Hyperbolic functions and Theory of Relativity.

- anonymous

Hyperbolic functions and Theory of Relativity.

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- schrodinger

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- anonymous

As some experiences from scientists the light has maximum speed about 3*10^8m/s
even though if two lights move against to each other

- anonymous

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- anonymous

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- anonymous

Collision?

- anonymous

no not collision but not different you can suppose that they strike together .

- anonymous

But important problem is that why the relativity speed not 2C and it is just C !!

- anonymous

Did you get it?
compare lights with other movement.

- anonymous

That's where I'm puzzle ?!?

- anonymous

moving

- anonymous

Einstein was a first to solve this problem with his theory is called Theory of Relativity

- anonymous

He's well known by it !

- anonymous

And he shows that light move in the own coordinate.

- anonymous

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- anonymous

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- anonymous

Talk about rotation, I'm not a fan of rotation of axis :(

- anonymous

the rotation formula in above does not work for light!!!

- anonymous

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- anonymous

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- anonymous

Oh, I see!

- anonymous

I showed that two rotation of unique vectors (1,0) and (0,1)

- anonymous

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- anonymous

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- anonymous

but light does not obey from this reality !!

- anonymous

do you know anything about hyperbolic function?
Coshx SinhX

- anonymous

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- anonymous

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- anonymous

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- anonymous

Honestly, the formula you showing here is what I've read from the book, that's all !!!

- anonymous

finally light rotation formula has hyperbolic functions instead trigonometric

- anonymous

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- anonymous

it makes some new concepts for light you can never believe those but they are all correct

- anonymous

Because hyperbolic involving with omega element!

- anonymous

no because hyperbolic functions have no limited range like sinx ,cosx

- anonymous

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- anonymous

That's new concept to my understanding =)

- anonymous

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- anonymous

Yep, taking notes now!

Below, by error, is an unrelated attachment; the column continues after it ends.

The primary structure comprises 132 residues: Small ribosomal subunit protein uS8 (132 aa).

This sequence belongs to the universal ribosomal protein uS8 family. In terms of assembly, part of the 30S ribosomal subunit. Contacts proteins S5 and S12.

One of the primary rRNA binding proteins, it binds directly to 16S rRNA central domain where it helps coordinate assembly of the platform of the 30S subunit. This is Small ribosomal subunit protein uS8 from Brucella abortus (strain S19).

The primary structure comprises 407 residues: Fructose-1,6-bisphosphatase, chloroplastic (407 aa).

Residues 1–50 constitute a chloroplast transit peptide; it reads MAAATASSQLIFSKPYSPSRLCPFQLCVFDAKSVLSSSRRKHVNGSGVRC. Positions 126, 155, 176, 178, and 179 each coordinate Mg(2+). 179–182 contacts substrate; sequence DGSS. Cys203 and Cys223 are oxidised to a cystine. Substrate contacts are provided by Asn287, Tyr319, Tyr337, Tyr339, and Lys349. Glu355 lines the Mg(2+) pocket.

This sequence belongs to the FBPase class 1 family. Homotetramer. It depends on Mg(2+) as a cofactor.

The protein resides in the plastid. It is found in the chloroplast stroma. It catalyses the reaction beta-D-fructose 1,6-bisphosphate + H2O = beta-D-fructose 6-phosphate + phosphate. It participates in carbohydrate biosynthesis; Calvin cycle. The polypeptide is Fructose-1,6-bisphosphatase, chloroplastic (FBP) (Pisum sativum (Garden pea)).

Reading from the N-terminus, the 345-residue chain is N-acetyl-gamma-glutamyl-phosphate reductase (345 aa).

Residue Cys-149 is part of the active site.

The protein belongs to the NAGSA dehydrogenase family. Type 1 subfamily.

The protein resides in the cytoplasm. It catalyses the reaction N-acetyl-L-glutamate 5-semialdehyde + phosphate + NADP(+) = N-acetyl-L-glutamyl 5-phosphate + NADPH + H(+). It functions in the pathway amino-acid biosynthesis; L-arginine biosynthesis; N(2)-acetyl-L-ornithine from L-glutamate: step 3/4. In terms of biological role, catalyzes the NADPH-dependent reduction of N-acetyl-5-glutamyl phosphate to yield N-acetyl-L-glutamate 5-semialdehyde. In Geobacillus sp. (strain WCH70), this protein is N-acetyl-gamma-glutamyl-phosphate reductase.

- anonymous

Do you mind solving a problem about find the parabola rotation?

- anonymous

*finding

- anonymous

x² - 3xy + 4y² +2x - y + 5 = 0

- anonymous

How do I eliminate the term xy to recognize its type of graph?

- anonymous

I have an own way for this problem.
it is so easy and cover whole of them.

- anonymous

I'm trying to work on the axis rotation formula, but just half way :(

- anonymous

we can't rely on the coefficient of x² and y²?

- anonymous

:)

- anonymous

This is literally the most confusing thread I've ever read. The answer the initial question is that in relativity, velocities don't add like that. The relativistic velocity addition law is
\[v_{rel} = \frac{v_1+v_2}{1+\frac{v_1 \cdot v_2}{c^2}} \]
at small velocities, this is approximately
\[v_{rel} \approx v_1 + v_2\]
which is what we use in everyday life.

- anonymous

ok and if v1=v2=c then vr=(c+c)/2=c
so I just want to show that why.

- anonymous

Ok.for prepare i am going to answer your last question.

- anonymous

I'm on it!

- anonymous

y' = x sinh (theta) + y cosh (theta)

- anonymous

That conclusion seems to have been drawn COMPLETELY out of thin air. Your rationale appears to have something to do with spatial rotations and hyperbolic functions which by some wayward tangent could I suppose be related to Lorentz boosts and rotations and the addition of rapidity rather than classical velocity but it is only through the most indirect channels that I could draw that conclusion, and if I knew nothing of relativity this would be meaningless!

- anonymous

I already know relativity. I'm just making the point that unless somebody was already well versed in relativity beyond the undergraduate level this would be completely meaningless, and even if they were this would only indirectly and momentarily flirt with coherence.

- anonymous

if you would like to know how the Laurence formula are made from hyperbolic functions go and watch a lecture in Stanford modern physic in youtube in this site:
http://www.youtube.com/watch?v=BAurgxtOdxY

- anonymous

Like @Jemurray3, I am completely unsure where this thread is going and almost uncertain where it began. As such, Je has acquired the best answer from me.

- anonymous

It began just for a individual person as an introduction not an academic lecture so I offered to jemurray3 a site for that.

- anonymous

If somebody asked you to explain basic mechanics to them, would you start ranting about Lagrangians and chaotic dynamics in phase space, or would you talk about bouncing basketballs and blocks on inclines?

- anonymous

I found out this way for a person who know rotation is better.so if you have any suggestion I would like to hear from you.

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